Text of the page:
challenged by Rudolph Valentino for silent star with the most
screaming female fans throwing themselves at him. Yet, he was
secretly married and was able to keep that a secret until a scandal.
Working in pictures early on at smaller studios and in New York and
Chicago before Hollywood became the capitol of U.S., then world
filmmaking and production, his solid looks and fact that he was one
of the rare, early bodybuilders made him a perfect early star.
by his his grandson Chris Bushman, an Oscar winner himself, he does a
great job of explaining his long history of being in entertainment
most of his life, even with some ups and downs. A nice amount of
audio from his grandfather is here and this melds into a great
viewing. I just wish it were longer, maybe with more clips or
interviews from film scholars and current fans, but this is archival
calibre all the way and a must-see for serious film fans. I always
liked him when he showed up, proving himself as viable in sound films
as silent ones, but actually seeing all his works like this will give
you a whole new respect for his amazing run of work that not enough
people know about today.
best part is seeing big name stars form all over the industry
embracing him after some of his lows. Go out of your way to see this
one. Also, we get some great supplements too.
Francis X. Bushman?''
- Video introduction by Lon Davis discussing the forty-year journey
of bringing Francis X. Bushman's story and legacy to fruition.
Thirteenth Man (1913) (fragment) - A one-reel drama starring
Francis X. Bushman, derived from existing 35mm materials. Musical
score compiled and arranged by Frederick Hodges.
and Twilight (1914) - A complete one-reel Essanay drama
featuring Francis X. Bushman, restored from a rare 8mm print,
derived from 35mm materials. Musical score provided by Frederick
Hodges and Richard Chon.
Men and a Girl (Love Conquers All) (1911) - One of the earliest
uncovered films of Francis X. Bushman's career, from 16mm materials
provided by the Niles Essanay Silent Film Museum.
Marriage Clause (1926) (fragment) - Produced by Carl Laemmle and
directed by Lois Weber, this backstage drama starring Francis X.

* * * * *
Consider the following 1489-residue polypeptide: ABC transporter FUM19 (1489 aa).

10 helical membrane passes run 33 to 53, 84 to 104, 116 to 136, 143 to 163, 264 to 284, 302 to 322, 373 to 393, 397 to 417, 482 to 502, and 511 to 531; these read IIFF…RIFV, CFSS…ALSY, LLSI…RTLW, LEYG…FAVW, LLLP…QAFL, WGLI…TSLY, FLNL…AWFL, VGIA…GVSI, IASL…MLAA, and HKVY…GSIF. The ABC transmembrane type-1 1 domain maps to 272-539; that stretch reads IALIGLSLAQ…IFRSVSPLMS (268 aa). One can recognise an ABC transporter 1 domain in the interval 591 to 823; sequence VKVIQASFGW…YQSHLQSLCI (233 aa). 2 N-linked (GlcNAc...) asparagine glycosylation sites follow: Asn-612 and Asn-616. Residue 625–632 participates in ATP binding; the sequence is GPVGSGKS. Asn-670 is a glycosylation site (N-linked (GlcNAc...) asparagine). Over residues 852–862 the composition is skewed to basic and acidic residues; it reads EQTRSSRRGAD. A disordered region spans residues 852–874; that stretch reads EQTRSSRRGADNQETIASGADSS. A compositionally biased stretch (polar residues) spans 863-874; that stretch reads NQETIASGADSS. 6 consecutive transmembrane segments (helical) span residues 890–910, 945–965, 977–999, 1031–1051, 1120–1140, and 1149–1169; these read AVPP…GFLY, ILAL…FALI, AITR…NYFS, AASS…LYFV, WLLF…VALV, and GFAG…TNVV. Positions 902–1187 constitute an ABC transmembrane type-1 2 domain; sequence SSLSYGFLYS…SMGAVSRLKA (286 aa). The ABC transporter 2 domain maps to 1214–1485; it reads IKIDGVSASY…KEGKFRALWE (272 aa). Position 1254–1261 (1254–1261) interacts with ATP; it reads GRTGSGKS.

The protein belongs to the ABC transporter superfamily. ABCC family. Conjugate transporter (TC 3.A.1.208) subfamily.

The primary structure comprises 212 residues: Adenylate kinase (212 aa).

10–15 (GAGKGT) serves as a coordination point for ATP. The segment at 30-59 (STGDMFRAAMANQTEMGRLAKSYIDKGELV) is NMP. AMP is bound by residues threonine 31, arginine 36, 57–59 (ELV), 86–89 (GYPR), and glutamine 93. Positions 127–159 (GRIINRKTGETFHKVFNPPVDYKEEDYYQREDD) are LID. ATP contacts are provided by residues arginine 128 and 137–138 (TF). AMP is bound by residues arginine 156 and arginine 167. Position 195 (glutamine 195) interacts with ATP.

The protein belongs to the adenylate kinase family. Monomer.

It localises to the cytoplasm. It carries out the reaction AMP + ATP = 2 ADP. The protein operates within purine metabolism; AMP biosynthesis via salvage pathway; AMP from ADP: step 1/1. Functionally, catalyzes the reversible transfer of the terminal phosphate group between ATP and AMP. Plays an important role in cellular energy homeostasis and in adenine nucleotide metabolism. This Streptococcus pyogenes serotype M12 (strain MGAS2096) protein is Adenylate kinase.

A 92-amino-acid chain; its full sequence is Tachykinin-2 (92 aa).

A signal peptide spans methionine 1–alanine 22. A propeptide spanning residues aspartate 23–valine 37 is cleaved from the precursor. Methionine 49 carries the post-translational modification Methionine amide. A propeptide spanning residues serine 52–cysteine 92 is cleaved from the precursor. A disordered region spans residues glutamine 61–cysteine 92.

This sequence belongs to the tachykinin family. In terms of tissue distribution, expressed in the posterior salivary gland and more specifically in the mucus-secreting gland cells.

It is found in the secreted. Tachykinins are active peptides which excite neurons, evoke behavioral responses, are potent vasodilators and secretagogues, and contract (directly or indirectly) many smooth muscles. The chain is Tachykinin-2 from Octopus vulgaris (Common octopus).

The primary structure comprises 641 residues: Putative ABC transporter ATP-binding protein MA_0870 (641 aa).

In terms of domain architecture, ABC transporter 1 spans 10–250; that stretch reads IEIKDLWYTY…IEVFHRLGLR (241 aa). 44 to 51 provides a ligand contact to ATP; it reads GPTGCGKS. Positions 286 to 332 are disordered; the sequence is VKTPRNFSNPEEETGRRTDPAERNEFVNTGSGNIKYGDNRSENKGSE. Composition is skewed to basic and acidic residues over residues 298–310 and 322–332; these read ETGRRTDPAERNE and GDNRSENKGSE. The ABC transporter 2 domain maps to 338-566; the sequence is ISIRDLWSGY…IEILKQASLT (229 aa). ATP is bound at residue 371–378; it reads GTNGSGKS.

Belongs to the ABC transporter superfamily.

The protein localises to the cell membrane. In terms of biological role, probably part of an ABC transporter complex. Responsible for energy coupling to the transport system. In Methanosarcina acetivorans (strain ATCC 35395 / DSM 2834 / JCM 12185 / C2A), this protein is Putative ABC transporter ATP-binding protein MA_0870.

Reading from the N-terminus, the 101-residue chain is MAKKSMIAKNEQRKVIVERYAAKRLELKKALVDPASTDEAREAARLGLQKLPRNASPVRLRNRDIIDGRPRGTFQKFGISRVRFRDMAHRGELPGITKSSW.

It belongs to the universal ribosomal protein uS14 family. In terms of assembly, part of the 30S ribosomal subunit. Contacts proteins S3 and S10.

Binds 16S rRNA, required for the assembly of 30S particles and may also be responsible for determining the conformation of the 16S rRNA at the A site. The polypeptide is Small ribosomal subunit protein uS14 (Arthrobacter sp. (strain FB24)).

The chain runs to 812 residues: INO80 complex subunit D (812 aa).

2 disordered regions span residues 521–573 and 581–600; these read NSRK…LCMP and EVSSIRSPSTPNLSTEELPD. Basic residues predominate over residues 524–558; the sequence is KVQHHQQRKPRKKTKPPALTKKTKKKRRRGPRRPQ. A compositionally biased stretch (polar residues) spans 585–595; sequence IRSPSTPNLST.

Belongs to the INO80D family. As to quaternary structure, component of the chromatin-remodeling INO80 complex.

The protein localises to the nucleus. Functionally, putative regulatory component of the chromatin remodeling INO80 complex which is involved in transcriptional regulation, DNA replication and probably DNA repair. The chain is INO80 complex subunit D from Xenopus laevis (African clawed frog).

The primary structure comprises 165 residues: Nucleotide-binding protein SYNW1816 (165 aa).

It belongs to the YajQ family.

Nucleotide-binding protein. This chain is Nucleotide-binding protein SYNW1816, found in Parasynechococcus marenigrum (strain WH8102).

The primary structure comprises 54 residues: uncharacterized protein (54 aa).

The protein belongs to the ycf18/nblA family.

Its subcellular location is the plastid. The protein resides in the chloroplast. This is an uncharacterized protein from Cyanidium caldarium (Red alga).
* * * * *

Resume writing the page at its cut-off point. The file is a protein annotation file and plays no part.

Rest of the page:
Bushman and Billie Dove is presented from a surviving 16mm
abridgment from the Library of Congress collection.
A Tale of the Christ (1925) Trailer - Original promotional
trailer for the film Francis X. Bushman would become best known.
''The City That Was'' (1957) - A CBS radio drama about a
murder set in old Hollywood (a good copy in lossy Dolby Digital 2.0
Mono), narrated by Francis X. Bushman.
an Image Gallery - Slideshow presentation featuring seventy-two rare
images of Francis X. Bushman, covering his entire life.
for playback performance. The 1080p
1.78 X 1 digital High Definition image on Factor
looks good, but has a little too much low-def analog video
throughout, but that's the format that was used to record so much of
the history the film shows, so there are no higher-def alternatives.
At least it is edited well and the
DTS-HD MA (Master Audio) 5.1 lossless mix fares better, even when it
has it monophonic and simple stereo moments from the archive footage.
1080p 1.78 X 1 digital High Definition image on Bushman also
looks good and even more often, even when some of the classic film
footage (especially silent films) and classic TV footage shows its
age. Otherwise, it is a pleasant viewing including some stills and
film in remarkable shape. The PCM
2.0 Stereo lossless mix is surprisingly warm, clean, clear, balanced
and strong, also sounding good in some surround modes. Cheers to
whomever did the remixing and mastering here.
1080p 1.85 X 1 digital High Definition image transfer on Hunters
consists of mostly new footage, so it is smooth viewing throughout,
while the DTS-HD MA (Master Audio)
5.1 lossless mix is also mostly new audio, so it is fine save slight
limits of location audio.
1.33 X 1 image on the Nuclear DVD looks good for the format,
all shot on what looks like 16mm color film, but slight flaws can be
seen and the lossy Dolby Digital 2.0
Mono sound is a little lower in volume than I would have liked. Be
careful of high volume playback and volume switching. Otherwise,
Ustinov is easy enough to hear.